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General Information: Howard Leslie Hallett, Sr. (b.1889)
Parents: Charles Wesley Hallett, Jr. (b.1858) and Ida Bowen Crowninshield (b.1862)
Born: 14 March 1889
Died: d. 29 Oct 1949 – Buried in Flushing Cemetery, NY
My grandfather, Howard L. Hallett, Sr., is best known and remembered as a Funeral Director in Astoria and proprietor of Howard L. Hallett, Inc. and The Hallett Homestead Funeral Home on 147th Street and Northern Boulevard in Flushing, New York. He passed away well before I was born, but the stories of his life were of course fascinating to me.
Howard L. Hallett, Sr. shown in this photo as President of the Rotary Club of Queens Borough, 1940-1941
By all measures he was quite successful in the Funeral business, having apprenticed under his Uncle, Frederick T. Hallett (b.1863) in Astoria in the business originally founded by his grandfather, Charles Wesley Hallett, Sr. (b.1831). He eventually bought and combined the Astoria business with his cousin Elbert Hallett's Funeral business in Flushing in 1925. My father described my grandfather as very charismatic and always immaculately dressed, quite active in local organizations, and as someone who made a lot of money and spent it lavishly, even through the Great Depression.
He was far from unflawed, however – the later years of his marriage were unhappy and he died young, at 60, of what was likely uncontrolled hypertension and atherosclerosis, neither of which was helped by what was likely significant alcohol use. Nevertheless, paraphrasing the words of a family friend related to my father at my grandfather's funeral, "He passed away at 60, but in those 60, he lived 300."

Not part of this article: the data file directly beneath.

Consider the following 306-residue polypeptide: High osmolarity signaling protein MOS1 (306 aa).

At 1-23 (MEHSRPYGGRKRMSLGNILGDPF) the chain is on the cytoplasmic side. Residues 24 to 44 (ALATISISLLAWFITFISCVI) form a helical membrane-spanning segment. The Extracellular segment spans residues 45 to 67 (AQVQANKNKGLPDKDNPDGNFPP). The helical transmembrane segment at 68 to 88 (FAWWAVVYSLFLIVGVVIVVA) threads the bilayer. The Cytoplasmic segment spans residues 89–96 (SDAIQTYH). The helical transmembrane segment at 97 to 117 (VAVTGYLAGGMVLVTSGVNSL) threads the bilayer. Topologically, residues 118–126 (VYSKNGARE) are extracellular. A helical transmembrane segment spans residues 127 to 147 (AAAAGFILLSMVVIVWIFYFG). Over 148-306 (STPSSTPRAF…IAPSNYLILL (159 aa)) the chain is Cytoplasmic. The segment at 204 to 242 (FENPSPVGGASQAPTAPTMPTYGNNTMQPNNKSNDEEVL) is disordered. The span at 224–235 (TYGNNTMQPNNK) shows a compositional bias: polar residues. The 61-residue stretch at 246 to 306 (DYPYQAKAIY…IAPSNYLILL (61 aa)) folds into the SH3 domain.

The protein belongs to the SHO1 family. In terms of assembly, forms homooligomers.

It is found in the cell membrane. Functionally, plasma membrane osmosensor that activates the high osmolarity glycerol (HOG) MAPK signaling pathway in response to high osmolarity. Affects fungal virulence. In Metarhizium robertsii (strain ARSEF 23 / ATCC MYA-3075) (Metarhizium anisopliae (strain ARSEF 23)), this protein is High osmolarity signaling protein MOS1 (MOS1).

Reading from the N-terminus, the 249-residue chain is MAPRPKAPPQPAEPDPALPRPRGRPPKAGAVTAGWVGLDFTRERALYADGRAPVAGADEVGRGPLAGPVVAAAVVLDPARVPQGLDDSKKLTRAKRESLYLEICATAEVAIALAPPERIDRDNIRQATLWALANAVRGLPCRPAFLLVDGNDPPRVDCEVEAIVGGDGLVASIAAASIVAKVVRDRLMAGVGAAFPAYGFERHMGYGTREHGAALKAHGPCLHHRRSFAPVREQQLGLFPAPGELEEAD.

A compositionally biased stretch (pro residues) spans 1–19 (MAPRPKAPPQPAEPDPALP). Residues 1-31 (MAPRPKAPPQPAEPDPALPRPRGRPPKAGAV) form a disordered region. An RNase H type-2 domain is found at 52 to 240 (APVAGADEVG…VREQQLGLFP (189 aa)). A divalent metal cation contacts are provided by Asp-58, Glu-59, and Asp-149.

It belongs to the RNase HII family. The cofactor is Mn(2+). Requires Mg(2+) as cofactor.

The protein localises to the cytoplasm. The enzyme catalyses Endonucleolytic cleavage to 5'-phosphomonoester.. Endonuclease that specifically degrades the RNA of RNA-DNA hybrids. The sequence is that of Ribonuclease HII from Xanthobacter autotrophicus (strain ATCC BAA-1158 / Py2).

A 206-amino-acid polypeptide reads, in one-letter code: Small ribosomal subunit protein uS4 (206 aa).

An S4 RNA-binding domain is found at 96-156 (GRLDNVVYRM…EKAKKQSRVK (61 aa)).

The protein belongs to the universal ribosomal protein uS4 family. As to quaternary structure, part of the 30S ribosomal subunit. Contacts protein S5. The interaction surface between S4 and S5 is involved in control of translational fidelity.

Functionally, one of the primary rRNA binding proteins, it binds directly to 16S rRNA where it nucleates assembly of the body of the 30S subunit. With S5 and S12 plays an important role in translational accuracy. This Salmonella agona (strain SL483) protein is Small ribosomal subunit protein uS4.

1. Mary E Wingert Hallett (b.1887) b. 2 Jun 1887 d. 30 Sep 1954 m. 24 Jan 1911 at The Church of Transfiguration, 1 E 29th Street, NY, NY
Click to View their Marriage Certificate
Mary E. Wingert Hallett, c.1942
1. Howard Leslie Hallett, Jr. b. 22 Sep 1911 d. 1 Oct 1980
2. Dorothy Hallett Schwabe (1916) b. 26 Dec 1916; d. 20 Nov 2005; m. William F. Schwabe
Dorothy Hallett Schwabe with daughter Nancy, Mother Mary E, and grandmother Elsie Wingert, c.1936
My Aunt Dorothy was one of a kind. Smart as a whip and sharp tongued when she needed to be, she was dynamic and funny, and I loved her very much. My Dad (Donald Hallett, Sr.), 8 years her junior, was, in her words, "incorrigible". She related many, many stories of the mischief he would get in as child, and I could only imagine the grief he caused her as a pre-teen to her 18 or 19 year old self. Aunt Dot and Uncle Bill had a pickle factory in Long Island City (Hamilton Pickles) with Uncle Bill's brother Carl and his wife Marion, and we would visit at times. Later in life Aunt Dot worked in the funeral home with my Dad, and I got to see more of her. We all came to know that she famously hated mums, a common flower in funeral pieces. At her funeral, my Dad, ever incorrigible, was the last to walk past her grave. I watched unseen from a distance as he, with a boyish smirk and thinking no one was looking, threw a mum down and said, "Gotcha!". A few years later when my Dad passed away and we went to the cemetery, I quietly hung back and when no one was looking, threw a mum at his grave and said, "That's for Aunt Dorothy."
Donald Hallett and Dorothy Hallett Schwabe, 1953.
3. Donald Hallett, Sr. (b. 1924) b. 10 Mar 1924 d. 5 August 2009
1926 Daily Star Article on the 72nd Anniversary of the Hallett Funeral Home in Astoria, NY –
Howard L. Hallett, Sr., Licensed Funeral Director. Click the image to view the article.
1954 Long Island Star article on the Centennial of the Hallett Funeral Business.
Pictured: Howard L. Hallett, Jr. and C Wesley Hallett, III., holding the Hallett Coat of Arms.
Primary Source Documents:
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